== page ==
Benefits of Strength Training

Benefits of Strength Training in Athletic Performance
Posted on 01/13/2021
Benefits of Strength Training in Athletic Performance

Ashleigh Hilligas, ATC
Mountain Vista High School


Strength training is an essential aspect of any well-rounded athletic development program. Strength and resistance training, especially when implemented at a young age can lay a solid foundation for an individual’s athletic career and can significantly reduce the risk of athletic injuries. “During the stages of long-term athlete development, resistance training is an important means for (i) stimulating athletic development, (ii) tolerating the demands of long-term training and competition, and (iii) inducing long-term health promoting effects that are robust over time and track into adulthood” (Granacher, et al, 2016). Strength training is an integral aspect of training education; teaching proper form, technique and discipline which will carry over into athletic performance. When training is conducted correctly, it tends to have a significantly positive effect on an athlete’s physical and mental health. An athlete who knows they have proper training and knows they can overcome physical challenges will have more confidence in their abilities. More confidence leads to increased athletic performance and a decrease in athletics-related injuries.

Certain groups are at a naturally higher risk of sport-related injury, including early specializers, physically inactive youth, and young girls. “Resistance training among these at-risk populations has been shown to reduce injury risk by up to 68% and improve sports performance and health measures” (Zwolski, Quatman-Yates, Paterno 2017). Resistance training programs, and programs that integrate free-play or non-sport specific exercises and activities develop a stronger foundation for an athlete to build their skills from. Early specialization, for example, can hinder an athlete’s long-term performance. Early specialization often requires an athlete to focus on a set number of skills or movements. While an athlete may excel at these skills, their overall strength and agility often are not as well developed. A well-rounded strength training program will focus on all aspects of strength, agility and flexibility, allowing for improved reaction and physical adjustment to all possible athletic situations.

Properly organized and executed strength training programs will address muscular imbalances within an athlete, significantly decreasing their likelihood of suffering an athletic injury. When an athlete does not participate in strength training, they will naturally get stronger through sport participation, but only in certain muscle groups, and only in a particular motion. Our muscles are made to function at different angles and directions of motion. For example, if a volleyball player only focuses on jumping straight up to block they are increasing their power going upwards, but they are not addressing lateral forces or the eccentric load that landing places on their muscles. During a game blockers will often still be moving laterally while they are in the air, causing increased stress to be placed on one side or the other when they land. If they do not have proper strength and stability in their lateral ankle and knee, that landing can cause undue stress and may lead to either chronic injury from repeated lateral landings or acute injury from a single, significant landing.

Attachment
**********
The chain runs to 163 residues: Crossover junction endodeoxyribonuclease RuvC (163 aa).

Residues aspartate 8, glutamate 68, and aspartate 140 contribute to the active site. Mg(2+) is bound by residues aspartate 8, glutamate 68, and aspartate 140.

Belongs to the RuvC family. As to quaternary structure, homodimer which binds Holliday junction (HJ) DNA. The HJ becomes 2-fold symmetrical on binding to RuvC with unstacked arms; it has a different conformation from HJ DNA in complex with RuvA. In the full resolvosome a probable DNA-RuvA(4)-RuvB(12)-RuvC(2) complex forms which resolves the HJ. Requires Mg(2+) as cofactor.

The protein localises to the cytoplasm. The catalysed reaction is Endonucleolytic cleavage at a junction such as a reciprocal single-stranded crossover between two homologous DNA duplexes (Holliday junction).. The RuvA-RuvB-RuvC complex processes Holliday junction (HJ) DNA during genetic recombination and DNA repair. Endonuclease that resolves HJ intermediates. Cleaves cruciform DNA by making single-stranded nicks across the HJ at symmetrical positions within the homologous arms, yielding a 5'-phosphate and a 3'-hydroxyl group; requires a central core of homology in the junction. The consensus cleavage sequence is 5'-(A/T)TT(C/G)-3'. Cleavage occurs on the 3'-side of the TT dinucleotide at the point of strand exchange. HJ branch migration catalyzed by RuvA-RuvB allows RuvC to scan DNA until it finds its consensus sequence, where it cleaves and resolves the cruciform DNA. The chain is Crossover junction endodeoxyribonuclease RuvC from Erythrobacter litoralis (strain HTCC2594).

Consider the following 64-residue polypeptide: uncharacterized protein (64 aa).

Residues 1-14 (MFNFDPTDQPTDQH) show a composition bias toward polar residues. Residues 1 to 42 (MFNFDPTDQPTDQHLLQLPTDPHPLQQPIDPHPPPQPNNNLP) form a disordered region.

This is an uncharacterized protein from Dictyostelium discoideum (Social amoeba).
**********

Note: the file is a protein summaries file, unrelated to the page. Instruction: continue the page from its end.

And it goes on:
In the case of jumping, the quadriceps are used to straighten the knee and the hamstrings are used to straighten the hips; this is referred to as concentric motion. Eccentric stress is the stress placed on the muscles to slow down a motion. When landing, the quadriceps slowly allow the knee to bend and the hamstrings slowly allow the hips to flex; these are eccentric contractions. The majority of muscle strains in athletics occurs in the eccentric contraction of muscles. Through a well developed strength and resistance program, an athlete is able to increase muscle strength through the eccentric muscle contraction and therefore decrease the likelihood of experiencing muscle strains during athletic performance.

Strength training
With the significant interest in youth sports and growing life-long sport participation, athletes have exposure to active lifestyles starting at a very young age. By capitalizing on the opportunity to get them engaged in a well-organized strength and resistance program with a fitness professional, we can provide our youth a solid foundation for their future athletic career and the rest of their active lives. Fitness is not limited to those participating in sports, it is available to everyone for the entirety of their lives; let us give our youth the support they need to live active, healthy lives.


References:
  • Granacher, U., Lesinski, M., Büsch, D., Muehlbauer, T., Prieske, O., Puta, C., Gollhofer, A., & Behm, D. G. (2016). Effects of Resistance Training in Youth Athletes on Muscular Fitness and Athletic Performance: A Conceptual Model for Long-Term Athlete Development. Frontiers in physiology, 7, 164. https://doi.org/10.3389/fphys.2016.00164
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